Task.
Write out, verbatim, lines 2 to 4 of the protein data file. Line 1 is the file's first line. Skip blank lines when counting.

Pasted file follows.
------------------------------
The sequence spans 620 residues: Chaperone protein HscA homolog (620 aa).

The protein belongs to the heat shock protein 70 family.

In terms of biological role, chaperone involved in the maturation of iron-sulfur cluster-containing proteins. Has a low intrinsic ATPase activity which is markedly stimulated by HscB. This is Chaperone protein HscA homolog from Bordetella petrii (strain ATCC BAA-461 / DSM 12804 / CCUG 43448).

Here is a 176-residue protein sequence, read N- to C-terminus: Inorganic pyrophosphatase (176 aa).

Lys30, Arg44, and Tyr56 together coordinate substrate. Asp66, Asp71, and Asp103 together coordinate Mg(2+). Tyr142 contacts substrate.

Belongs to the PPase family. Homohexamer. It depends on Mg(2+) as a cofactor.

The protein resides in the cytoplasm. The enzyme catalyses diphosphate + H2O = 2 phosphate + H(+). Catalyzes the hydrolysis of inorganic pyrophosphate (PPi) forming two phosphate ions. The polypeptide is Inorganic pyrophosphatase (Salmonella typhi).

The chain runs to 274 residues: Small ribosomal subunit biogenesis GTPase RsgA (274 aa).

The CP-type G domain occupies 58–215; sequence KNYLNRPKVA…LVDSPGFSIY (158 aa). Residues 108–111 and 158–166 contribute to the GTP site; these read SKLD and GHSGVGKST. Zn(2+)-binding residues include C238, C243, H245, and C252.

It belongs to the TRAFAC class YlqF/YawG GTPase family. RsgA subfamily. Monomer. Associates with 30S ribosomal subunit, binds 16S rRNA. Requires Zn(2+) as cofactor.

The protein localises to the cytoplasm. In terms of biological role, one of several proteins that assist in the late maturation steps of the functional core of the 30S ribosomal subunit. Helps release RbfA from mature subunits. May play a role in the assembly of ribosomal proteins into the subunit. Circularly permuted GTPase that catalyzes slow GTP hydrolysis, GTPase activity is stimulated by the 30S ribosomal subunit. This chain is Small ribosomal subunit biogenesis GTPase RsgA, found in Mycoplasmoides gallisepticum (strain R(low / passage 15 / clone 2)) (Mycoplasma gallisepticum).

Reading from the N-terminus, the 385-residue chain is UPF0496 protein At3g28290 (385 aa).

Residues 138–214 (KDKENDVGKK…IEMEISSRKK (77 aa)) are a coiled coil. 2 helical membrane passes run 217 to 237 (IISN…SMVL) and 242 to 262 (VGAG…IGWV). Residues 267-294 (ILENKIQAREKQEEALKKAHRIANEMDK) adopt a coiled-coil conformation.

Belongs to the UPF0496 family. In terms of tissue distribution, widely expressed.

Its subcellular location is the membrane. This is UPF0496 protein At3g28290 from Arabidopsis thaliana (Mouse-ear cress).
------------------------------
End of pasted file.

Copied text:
The protein belongs to the heat shock protein 70 family.

In terms of biological role, chaperone involved in the maturation of iron-sulfur cluster-containing proteins. Has a low intrinsic ATPase activity which is markedly stimulated by HscB. This is Chaperone protein HscA homolog from Bordetella petrii (strain ATCC BAA-461 / DSM 12804 / CCUG 43448).

Here is a 176-residue protein sequence, read N- to C-terminus: Inorganic pyrophosphatase (176 aa).